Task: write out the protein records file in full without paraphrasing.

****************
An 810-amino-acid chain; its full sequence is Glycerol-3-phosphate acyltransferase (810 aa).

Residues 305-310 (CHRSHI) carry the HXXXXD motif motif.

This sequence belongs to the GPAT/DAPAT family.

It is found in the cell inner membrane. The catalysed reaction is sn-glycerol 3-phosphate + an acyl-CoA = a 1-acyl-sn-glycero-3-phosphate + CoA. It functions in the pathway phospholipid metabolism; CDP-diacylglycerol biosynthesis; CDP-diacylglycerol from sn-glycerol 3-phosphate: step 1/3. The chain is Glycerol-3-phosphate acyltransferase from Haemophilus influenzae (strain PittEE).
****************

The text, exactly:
An 810-amino-acid chain; its full sequence is Glycerol-3-phosphate acyltransferase (810 aa).

Residues 305-310 (CHRSHI) carry the HXXXXD motif motif.

This sequence belongs to the GPAT/DAPAT family.

It is found in the cell inner membrane. The catalysed reaction is sn-glycerol 3-phosphate + an acyl-CoA = a 1-acyl-sn-glycero-3-phosphate + CoA. It functions in the pathway phospholipid metabolism; CDP-diacylglycerol biosynthesis; CDP-diacylglycerol from sn-glycerol 3-phosphate: step 1/3. The chain is Glycerol-3-phosphate acyltransferase from Haemophilus influenzae (strain PittEE).